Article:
Of principal interest to iDigBio were access to additional specimen-based records to facilitate research and outreach, and access to or information about existing or emerging tools from international partners to help iDigBio meet its research and outreach goals.

Principal objectives for ALA and other participants were to gain a better understanding of the digitization workflows, working groups, and community building strategies developed by iDigBio and to gain better understanding of the ADBC funding model for potential replication.

Workshop participants reached five important conclusions and associated action items. First, we agreed that data sharing across international boundaries is a top priority and that a jointly developed roadmap and vision for achieving this goal is imperative. All represented projects and institutions are dedicated to improving our understanding of biodiversity and agree that sharing data maximizes the potential for research and increases data security by fostering redundancy.

Second, we agreed that search portals and data stores could benefit from the greater uniformity to be achieved through the development or enhancement of interoperable APIs that facilitate data access and sharing. We also recognized several data-sharing challenges, including methods for keeping all versions of a dataset up-to-date in all of the various portals through which it might be served as well as in the databases of its providers, methods for facilitating data attribution, and methods for ensuring that value added to datasets (e.g. georeferences, taxonomic annotations, genomic conclusions) are shared with data providers and across data aggregators.

Third, we recognized the pressing need to document the important uses of digitized specimen data in its various forms, partly to help institutions obtain funding for digitization and partly to demonstrate the value of data aggregation. Some documented examples already exist, notably in NIBA documents and published papers. Annotated compilations of these references and citations are important, as are explorations of new emphases, such as extracting trait data and other information from specimen images.

Fourth, attendees agreed to produce and publish a series of papers, the first to be in a high profile journal and focused on the importance of global collaboration for biodiversity digitization and data mobilization, the remainder in a special edition of another journal and focused on developing and sharing tools for enhancing digitization, biodiversity research utilizing digital data, greater coordination between iDigBio, Smithsonian, and ALA, strategies for encouraging citizen science and public participation, issues related to sustainability, delineation of research questions, and the coordination of access to internationally applicable digitization and research workflows.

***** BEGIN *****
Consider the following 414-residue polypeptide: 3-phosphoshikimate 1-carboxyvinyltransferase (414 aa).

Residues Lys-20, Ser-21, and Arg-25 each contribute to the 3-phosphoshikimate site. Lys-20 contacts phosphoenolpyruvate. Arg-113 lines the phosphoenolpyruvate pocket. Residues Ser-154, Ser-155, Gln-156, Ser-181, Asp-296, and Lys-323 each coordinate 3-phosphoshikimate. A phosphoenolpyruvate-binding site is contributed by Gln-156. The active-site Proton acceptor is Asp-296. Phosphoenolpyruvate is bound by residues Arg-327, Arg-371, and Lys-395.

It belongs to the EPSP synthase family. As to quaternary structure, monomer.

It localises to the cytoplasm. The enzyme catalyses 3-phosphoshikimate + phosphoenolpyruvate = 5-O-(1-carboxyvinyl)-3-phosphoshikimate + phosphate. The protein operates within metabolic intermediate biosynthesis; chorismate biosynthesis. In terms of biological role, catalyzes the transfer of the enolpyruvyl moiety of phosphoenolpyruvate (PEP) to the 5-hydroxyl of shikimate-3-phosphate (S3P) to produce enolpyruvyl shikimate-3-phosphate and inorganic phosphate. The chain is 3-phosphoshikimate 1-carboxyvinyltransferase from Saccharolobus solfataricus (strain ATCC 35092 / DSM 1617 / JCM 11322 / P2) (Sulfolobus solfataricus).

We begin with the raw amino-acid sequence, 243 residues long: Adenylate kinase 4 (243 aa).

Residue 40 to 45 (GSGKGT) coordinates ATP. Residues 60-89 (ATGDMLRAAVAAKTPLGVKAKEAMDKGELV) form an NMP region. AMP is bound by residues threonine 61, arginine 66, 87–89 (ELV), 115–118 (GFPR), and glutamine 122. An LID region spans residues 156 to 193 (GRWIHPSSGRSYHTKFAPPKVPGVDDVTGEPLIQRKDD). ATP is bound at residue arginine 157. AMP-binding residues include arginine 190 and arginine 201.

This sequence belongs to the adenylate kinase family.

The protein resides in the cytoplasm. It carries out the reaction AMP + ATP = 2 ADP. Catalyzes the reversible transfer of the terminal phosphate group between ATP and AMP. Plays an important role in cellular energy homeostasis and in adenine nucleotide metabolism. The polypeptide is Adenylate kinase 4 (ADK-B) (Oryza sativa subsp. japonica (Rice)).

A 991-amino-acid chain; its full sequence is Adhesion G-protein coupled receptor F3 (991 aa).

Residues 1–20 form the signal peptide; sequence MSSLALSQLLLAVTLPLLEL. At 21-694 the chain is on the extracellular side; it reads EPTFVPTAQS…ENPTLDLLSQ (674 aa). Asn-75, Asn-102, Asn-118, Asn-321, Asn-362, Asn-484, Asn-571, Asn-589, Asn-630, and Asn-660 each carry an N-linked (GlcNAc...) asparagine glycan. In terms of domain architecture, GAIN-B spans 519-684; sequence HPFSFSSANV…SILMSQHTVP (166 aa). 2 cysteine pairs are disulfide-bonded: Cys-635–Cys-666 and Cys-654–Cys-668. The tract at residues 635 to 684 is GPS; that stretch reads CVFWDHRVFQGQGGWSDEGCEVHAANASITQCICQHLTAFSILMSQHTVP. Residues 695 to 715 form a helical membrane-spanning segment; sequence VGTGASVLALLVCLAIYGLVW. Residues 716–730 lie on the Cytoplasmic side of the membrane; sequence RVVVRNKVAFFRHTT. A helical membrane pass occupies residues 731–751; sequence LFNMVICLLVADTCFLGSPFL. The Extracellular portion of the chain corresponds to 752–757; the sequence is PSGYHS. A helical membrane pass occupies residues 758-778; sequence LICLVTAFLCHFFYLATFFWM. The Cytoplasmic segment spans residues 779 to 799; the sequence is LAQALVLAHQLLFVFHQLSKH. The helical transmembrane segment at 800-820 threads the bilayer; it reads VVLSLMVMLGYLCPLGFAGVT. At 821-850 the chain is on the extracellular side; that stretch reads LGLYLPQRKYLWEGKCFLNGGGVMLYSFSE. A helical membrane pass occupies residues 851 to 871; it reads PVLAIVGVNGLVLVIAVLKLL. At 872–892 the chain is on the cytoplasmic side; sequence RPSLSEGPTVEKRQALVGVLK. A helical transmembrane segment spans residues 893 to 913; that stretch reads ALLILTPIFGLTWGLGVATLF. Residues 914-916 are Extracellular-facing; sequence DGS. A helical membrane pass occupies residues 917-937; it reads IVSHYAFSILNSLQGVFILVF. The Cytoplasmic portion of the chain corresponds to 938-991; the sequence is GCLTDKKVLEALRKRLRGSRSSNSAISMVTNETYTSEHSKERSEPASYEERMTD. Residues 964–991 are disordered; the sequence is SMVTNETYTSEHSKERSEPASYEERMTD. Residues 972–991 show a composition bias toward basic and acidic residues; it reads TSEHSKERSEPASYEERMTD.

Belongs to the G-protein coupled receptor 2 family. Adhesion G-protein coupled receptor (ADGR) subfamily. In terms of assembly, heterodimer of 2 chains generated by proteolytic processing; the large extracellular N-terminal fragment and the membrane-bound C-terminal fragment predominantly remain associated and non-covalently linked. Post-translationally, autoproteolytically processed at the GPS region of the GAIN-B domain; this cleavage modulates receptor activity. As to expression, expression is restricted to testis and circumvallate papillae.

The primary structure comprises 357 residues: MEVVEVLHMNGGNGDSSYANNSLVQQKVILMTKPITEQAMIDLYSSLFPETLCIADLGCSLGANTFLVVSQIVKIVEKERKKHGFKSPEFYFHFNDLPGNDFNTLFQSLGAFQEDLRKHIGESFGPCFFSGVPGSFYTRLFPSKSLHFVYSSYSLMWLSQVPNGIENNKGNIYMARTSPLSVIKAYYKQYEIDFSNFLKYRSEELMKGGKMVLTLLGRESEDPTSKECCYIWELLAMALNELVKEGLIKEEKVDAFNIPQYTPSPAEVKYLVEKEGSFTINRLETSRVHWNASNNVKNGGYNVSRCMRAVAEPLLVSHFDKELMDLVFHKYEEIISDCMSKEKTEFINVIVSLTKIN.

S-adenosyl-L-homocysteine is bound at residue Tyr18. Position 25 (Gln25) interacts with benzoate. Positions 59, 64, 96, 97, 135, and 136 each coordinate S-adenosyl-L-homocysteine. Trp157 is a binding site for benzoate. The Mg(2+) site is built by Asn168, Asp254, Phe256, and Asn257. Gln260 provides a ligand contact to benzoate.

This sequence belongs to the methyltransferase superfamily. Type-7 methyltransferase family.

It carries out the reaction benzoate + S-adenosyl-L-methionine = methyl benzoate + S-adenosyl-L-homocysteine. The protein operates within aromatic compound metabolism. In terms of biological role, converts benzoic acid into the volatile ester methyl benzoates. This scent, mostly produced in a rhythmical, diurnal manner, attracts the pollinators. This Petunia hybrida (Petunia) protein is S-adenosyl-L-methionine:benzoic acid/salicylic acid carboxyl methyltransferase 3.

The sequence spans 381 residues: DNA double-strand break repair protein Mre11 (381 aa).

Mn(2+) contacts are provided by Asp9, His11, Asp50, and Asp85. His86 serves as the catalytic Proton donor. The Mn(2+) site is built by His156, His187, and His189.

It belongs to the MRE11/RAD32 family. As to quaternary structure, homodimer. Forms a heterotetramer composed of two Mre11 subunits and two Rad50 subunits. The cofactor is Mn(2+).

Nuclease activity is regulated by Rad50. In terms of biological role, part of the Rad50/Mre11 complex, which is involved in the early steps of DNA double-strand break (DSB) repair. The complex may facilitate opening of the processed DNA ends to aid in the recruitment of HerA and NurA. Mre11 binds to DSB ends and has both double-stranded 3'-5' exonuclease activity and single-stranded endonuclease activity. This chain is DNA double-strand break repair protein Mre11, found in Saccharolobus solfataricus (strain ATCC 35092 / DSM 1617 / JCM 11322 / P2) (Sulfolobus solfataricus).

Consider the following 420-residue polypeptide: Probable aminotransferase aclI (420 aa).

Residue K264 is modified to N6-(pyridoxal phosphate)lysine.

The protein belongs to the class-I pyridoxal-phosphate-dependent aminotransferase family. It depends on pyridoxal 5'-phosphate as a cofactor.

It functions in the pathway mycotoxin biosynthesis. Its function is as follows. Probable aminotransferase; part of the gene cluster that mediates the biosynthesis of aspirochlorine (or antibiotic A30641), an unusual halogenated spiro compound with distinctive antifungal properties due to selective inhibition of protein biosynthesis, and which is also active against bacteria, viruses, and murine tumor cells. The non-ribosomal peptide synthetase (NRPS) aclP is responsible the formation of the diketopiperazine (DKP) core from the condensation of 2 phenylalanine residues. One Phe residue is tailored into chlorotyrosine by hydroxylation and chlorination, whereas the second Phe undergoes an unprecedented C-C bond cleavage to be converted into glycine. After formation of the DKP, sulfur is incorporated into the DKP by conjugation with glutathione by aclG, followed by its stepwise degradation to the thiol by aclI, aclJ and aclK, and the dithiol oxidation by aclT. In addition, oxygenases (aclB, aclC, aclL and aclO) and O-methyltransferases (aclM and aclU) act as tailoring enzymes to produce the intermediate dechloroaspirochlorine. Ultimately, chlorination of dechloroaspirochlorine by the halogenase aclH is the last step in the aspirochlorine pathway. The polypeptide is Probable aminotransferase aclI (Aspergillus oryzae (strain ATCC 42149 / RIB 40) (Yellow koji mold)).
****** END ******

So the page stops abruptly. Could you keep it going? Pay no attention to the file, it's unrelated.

Fifth, workshop participants agreed to form the nucleus of a potentially worldwide consortium of leading digitizing institutions and aggregators to share knowledge, methods, and strategies for enhancing global accessibility of biodiversity collections data. Areas of concentration would include methods for demonstrating to governments the value of biodiversity and, consequently, the value of digitization of biodiversity information. Current plans call for a 2016 meeting in China to formalize a charter. Potential products from the Australia and China meetings include a global strategic plan for digitization of collections, initiation and oversight of activities to demonstrate capabilities, solidification of the willingness to work together and demonstrate benefits, exploration of how research uses of digital data might stimulate global engagement, and an outline of strategies for linking individual goals in fundable ways.